Directed by Mr J Pessoll.
Musical Direction Mr S Ackroyd.
What better for a chilly wintery night, than to be transported back to a vibrant Victorian world created by Mr Charles Dickens and adapted in to a much-loved musical by Lionel Bart?
In the first production for Derby Moor in a few years, our students have truly risen to new heights – both literally and figuratively.
On entering the hall, we were greeted by a most impressive set on three layers and with a very convenient arch beneath. The set also allows for projection that was employed most effectively throughout the show to provide those all-important backdrops. Quite a change from the normal assembly set up I must say – but totally for the better!
The band had clearly secured sponsorship from Persil, for although they are small in number – they are mighty! I always prefer a live band and Mr Ackroyd, Mr Scott and Sarah Patton did a sterling job of setting the tone perfectly for the performance.
With this set, the band and a full audience it sounds like a wonderful night, right?
Oh wait – the cast! The true stars of the night.
With the overture of familiar tunes, to the stage came our fantastic ensemble to present ‘Food, Glorious Food’. The staging proved its total worth here at allowing effective choreography and ALL cast members to be appreciated. Their diction and projection was clear and their singing most tuneful.
Oliver, played so skilfully and sang so strongly by Alice P, showed his (her? This might get confusing!) plucky confidence straight off the bat by asking for ‘more’ - much to the wrath of Mr Bumble.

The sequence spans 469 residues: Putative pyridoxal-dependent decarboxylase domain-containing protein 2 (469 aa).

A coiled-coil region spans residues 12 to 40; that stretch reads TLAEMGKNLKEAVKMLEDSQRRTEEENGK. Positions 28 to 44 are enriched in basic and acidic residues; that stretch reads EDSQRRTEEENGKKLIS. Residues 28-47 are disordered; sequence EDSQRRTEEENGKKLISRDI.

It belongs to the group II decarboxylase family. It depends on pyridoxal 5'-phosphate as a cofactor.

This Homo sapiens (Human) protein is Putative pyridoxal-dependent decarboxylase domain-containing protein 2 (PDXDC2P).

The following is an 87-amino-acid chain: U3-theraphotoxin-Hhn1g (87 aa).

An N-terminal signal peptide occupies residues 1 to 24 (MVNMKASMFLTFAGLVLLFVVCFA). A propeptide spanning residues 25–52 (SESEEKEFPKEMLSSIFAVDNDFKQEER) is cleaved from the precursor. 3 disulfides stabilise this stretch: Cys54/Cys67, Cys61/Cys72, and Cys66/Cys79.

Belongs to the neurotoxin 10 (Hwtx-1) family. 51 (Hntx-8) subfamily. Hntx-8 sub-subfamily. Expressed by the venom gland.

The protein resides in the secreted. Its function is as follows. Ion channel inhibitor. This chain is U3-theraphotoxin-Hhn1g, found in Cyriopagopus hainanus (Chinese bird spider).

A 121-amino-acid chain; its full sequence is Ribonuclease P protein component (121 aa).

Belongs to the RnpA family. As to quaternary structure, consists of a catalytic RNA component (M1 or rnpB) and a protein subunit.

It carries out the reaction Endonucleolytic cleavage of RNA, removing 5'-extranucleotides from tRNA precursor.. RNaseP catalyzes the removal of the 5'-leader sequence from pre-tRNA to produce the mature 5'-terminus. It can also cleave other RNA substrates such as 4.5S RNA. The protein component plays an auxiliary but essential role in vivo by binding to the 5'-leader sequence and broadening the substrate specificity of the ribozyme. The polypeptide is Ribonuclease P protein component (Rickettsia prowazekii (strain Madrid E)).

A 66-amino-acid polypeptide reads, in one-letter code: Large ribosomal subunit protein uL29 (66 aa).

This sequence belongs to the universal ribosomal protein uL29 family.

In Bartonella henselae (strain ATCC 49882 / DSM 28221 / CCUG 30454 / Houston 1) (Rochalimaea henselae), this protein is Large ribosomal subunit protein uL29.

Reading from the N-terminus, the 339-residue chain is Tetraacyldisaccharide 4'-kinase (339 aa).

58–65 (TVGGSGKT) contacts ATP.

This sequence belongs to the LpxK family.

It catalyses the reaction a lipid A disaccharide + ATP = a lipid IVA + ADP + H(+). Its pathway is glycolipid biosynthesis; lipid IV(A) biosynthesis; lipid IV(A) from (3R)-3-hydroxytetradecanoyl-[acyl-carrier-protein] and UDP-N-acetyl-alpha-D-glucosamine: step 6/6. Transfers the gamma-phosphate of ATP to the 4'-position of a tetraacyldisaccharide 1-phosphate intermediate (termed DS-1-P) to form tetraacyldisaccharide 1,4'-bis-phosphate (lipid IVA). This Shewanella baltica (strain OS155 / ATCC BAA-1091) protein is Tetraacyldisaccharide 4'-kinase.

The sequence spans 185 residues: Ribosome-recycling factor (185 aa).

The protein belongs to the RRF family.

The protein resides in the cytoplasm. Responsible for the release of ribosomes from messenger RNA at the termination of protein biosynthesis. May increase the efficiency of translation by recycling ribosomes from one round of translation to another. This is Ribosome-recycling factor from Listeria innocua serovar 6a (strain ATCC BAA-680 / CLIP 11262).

Cast out of the Orphanage and set to work by Mr Sowerberry, Oliver had no better of a time thanks to the dreadfully mean Noah Claypole, played so confidently by Holly P.
This first act also gave us wonderful comic timing in the parings of Mr Bumble and Widow Corney (Lewis D and Leah A) and Mr and Mrs Sowerberry (Louey H and Megan S). The two gentlemen clearly trying to make their presence known but always returning to the wonderful wisdom and admonishments of their female counterparts.
In George S we saw the charismatic, cheeky and charming Artful Dodger come to life (I particularly enjoyed his skilful southern accent and excellent projection) to take our Oliver under his wing. Delivered to the ‘care’ of Fagin however, Oliver was not facing the best of prospects. Here I must mention the ‘Best Beard in Show’, an award which surprisingly and strangely goes to Ruby, but what a fantastically sinister Fagin she played.
Thankfully, Oliver does manage to find some allies, in the bold and forthright Nancy, played by Holly B; and the kindly Mr Brownlow, played by Hassan A. Holly lit up the stage with her confident singing (often supported by the very sweet Bet – played by Kayleigh F) and showed real emotion in her brave confrontations. Hassan’s Mr Brownlow, was understated, fatherly and appropriately gentle, subtly played as it exactly needed to be.
I hope not to give you too many spoilers, (but the book was first published in 1839) but I must warn you of the villain in this piece. Bill Sykes came to life on stage in the most vivid performance of Callum J. His demeanour, tone and swagger made him a true baddie and I must highly commend his ability with stage fighting which is not an easy skill to master.
There are far more performers in this show than I have been able to mention so far, and they deserve no less praise and compliment, From the dancers, the drunkards in the bar, Fagin’s Gang, the orphans; all gave their very best performances and made the night very special. Thank you to you all.
So, Mr’s Pessoll and Ackroyd, I have to ask…Please Sir’s, can we have some more?!
Roving Reporter and Teacher Ms Cliffman
We would like to thank Derby University and Derby Theatre for all their support with the production.